Monday, July 18, 2011

Three Novels: Women and War

I don't read many war novels, per se, with all of their action and violence and killing, though Andrew Krivak's excellent novel, The Sojourn, is a recent exception to that rule. No, I prefer to know the stories of the people who get left behind, or who are outside the immediate threat of battle.  This means largely, but not always, the story of women and war.  In the last couple of weeks I have read two novels about women during World War II, and each in its way reminded me of a book from a few years ago, which I loved--The Guernsey Literary and Potato Peel Pie Society.  If any of you dear readers loved Guernsey like I did, I think you might find something of interest in these other two.  If you are not familiar with it,  this epistolary novel, set just after World War II in London and the isle of Guernsey, is sweet, charming, and old-fashioned, in all the best senses of the words.  Juliet Ashton is a journalist who begins a correspondence with the residents of Guernsey, and through their letters we get a remarkable portrait of a community's strength and perseverance during the Nazi occupation.  It is a slender tome, full of both laughter and heartwarming moments,  and overflowing with characters you'll wish you could call friends.

Sarah Blake's The Postmistress straddles two worlds: pre-war America and London during the blitz. When Emma's husband, a small town doctor in Cape Cod, MA, blames himself for a patient's death, she finds herself abandoned when he volunteers to work in a London hospital to make karmic amends.  Iris is the titular postmistress in the same small town, who takes her official job as postmaster as seriously as her unofficial job of keeping her small community informed (or not) of the goings-on in the world.  An ocean and a world apart, Frankie works for the BBC, desperately trying to tell her nightly stories in a way that will make the war seem real to her fellow Americans--real enough to sit up and participate, rather than dismiss it as something unfortunate that happens to other people. All three women cross paths after Frankie witnesses something in London and feels compelled to travel back to the US to find Emma and to confront Iris.

In the meantime, Blake does a great job of establishing how life must go on, whether you're waiting every single day for months to hear from your husband to know whether he is alive, or whether your home has been bombed and you have no place left to live.  Most of all, though, she shows the importance of telling stories and bearing witness--that in the end, it's only our personal connections with other humans that will get us involved, either literally or metaphorically, in a way that will effect  a change in this world.

Margaret Leroy's The Soldier's Wife takes place during the Nazi occupation of the island of Guernsey during WWII, and its third person narrative follows Vivienne de la Mare, a woman who must daily walk the fine edge between patriotism and practicality.  After her husband enlists, it falls to her to keep her daughters and her ailing mother-in-law safe in a world that has suddenly become alien to her. When German officers requisition the house next door and turn out to be rather neighborly, Vivienne finds herself constantly second-guessing her actions under their scrutiny.  Other islanders may be high-minded about fraternization, but Vivienne simply cannot afford those same scruples when her family's well-being is at stake.  Only when food from their their own scarce supply goes missing and her younger daughter regales her nightly with tales of the ghost in the barn does Vivienne realize that there is a moral burden unfolding that might become too heavy for her to bear.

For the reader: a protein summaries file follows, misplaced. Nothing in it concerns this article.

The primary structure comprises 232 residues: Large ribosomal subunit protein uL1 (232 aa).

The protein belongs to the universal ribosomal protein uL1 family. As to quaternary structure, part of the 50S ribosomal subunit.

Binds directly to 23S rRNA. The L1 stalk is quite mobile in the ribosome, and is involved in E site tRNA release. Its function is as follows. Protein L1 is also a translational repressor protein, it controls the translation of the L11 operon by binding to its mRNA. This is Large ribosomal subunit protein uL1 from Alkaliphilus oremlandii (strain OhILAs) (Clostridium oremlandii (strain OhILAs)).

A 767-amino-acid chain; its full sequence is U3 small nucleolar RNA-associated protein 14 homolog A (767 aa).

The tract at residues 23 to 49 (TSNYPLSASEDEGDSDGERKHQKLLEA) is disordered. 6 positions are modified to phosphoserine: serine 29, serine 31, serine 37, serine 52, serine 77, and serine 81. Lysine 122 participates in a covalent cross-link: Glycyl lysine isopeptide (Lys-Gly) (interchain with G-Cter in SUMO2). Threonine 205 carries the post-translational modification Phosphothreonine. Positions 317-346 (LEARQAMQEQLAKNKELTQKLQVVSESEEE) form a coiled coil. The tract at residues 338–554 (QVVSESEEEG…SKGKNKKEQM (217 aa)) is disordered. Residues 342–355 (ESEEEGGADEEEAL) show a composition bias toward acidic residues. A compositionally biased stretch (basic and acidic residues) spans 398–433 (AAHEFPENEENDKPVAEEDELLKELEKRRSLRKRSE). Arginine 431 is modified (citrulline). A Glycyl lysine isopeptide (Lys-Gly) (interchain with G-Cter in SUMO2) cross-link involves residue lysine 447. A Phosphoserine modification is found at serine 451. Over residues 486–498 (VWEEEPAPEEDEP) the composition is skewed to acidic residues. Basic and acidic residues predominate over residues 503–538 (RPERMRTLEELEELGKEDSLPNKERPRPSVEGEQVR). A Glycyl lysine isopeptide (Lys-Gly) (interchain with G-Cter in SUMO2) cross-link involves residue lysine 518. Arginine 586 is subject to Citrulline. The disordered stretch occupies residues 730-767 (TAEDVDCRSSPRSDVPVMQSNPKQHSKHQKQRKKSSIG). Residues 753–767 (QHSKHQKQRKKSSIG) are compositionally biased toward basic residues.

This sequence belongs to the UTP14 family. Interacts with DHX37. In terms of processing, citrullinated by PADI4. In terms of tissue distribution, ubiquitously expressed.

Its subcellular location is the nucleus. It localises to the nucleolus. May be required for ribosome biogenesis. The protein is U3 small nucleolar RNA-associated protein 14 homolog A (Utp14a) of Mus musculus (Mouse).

What I really liked about The Soldier's Wife is that unlike many wartime settings, it leaves room for people who are neither cowardly nor heroic, but somewhere in between.  At first I was a little surprised about the rapport Vivienne develops with some of the German officers, but I think it is perhaps a more realistic presentation than the patriotic resistance narrated in The Guernsey Literary & Potato Peel Pie Society.  It demands that readers reflect on what they would or would not do to preserve their family: Would you feed another starving human if it means your children will go without food? Would you risk your home as a safe house? Would you turn away from the torture or murder of a prisoner when interfering means deportment to a work camp? How do you raise your child to be a moral person when you cannot the example you want to, because to do so is to risk your life or your child's?

And there's always the smaller, garden variety dilemma.  If the kind German officer across the street gives you medicine to save your daughter, are you morally required to show him gratitude when it's the German occupation that is causing the dire shortage of needful things? If so, how much gratitude?  If medicine is okay to accept, what about a loaf of bread? Clothing? More than anything else, I would say that this book demonstrates that for most of us who aren't cut out to play the noble hero, the lines we draw in the sand between what we are and are not capable of doing are ever-shifting under the weight of our complicated humanity.

~Emily Crowe

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